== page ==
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The frustrating thing I guess is that a much better heating system could be designed and built. Most of the elements of that system have been discussed in this thread. These campers are small, and their heat requirements are small. One of the fatal flaws of these Suburban type units is their requirement for large airflow. You barely need a whisper of air to circulate around a 16 foot trailer. Instead of cycling on and off to control the temp, there should be a variable flame. Imagine if your BBQ only operated on high, and you had to continually turn the thing on and off to regulate the heat <_<. That is how stupid and inefficient these things are. If you had a small PWM controlled fan and a variable flame, the furnace would barely run overnight to maintain a nice sleeping temp. It would only speed up when you demand a higher thermostat setting. It would probably double the run time on a battery and fuel tank too.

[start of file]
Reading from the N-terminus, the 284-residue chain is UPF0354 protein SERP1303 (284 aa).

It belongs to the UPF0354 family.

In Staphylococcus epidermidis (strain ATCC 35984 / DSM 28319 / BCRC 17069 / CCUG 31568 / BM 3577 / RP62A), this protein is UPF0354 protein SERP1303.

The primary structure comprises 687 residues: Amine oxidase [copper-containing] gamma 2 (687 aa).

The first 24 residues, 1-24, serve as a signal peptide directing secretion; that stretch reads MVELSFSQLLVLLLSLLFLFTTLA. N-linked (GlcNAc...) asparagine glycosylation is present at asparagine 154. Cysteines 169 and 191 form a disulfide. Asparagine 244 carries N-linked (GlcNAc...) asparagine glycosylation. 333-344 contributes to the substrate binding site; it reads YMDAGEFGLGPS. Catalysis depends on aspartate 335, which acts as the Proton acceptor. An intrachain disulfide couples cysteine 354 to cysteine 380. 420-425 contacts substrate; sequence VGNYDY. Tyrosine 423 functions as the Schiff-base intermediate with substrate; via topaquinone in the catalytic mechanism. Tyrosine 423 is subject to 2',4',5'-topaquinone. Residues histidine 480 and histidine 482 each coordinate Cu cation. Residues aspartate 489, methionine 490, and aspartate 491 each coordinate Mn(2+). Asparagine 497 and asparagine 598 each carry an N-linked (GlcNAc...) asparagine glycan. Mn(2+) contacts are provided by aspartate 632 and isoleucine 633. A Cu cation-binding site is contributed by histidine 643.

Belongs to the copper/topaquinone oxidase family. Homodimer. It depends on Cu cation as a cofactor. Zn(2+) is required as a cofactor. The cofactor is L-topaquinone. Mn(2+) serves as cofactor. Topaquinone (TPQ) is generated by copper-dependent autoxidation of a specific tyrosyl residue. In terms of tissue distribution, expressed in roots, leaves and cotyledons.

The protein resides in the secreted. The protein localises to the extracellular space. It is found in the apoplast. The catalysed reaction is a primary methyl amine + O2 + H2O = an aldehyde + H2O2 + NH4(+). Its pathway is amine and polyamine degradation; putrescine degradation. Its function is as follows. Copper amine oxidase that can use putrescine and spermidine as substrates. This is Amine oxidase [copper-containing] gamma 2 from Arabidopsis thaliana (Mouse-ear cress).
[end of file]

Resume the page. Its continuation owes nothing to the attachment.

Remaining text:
A Coleman lantern running overnight would provide enough heat to keep the chill off most nights.

But no.......we have to light a MIG jet engine every 30 - 40 minutes and run it for 10

David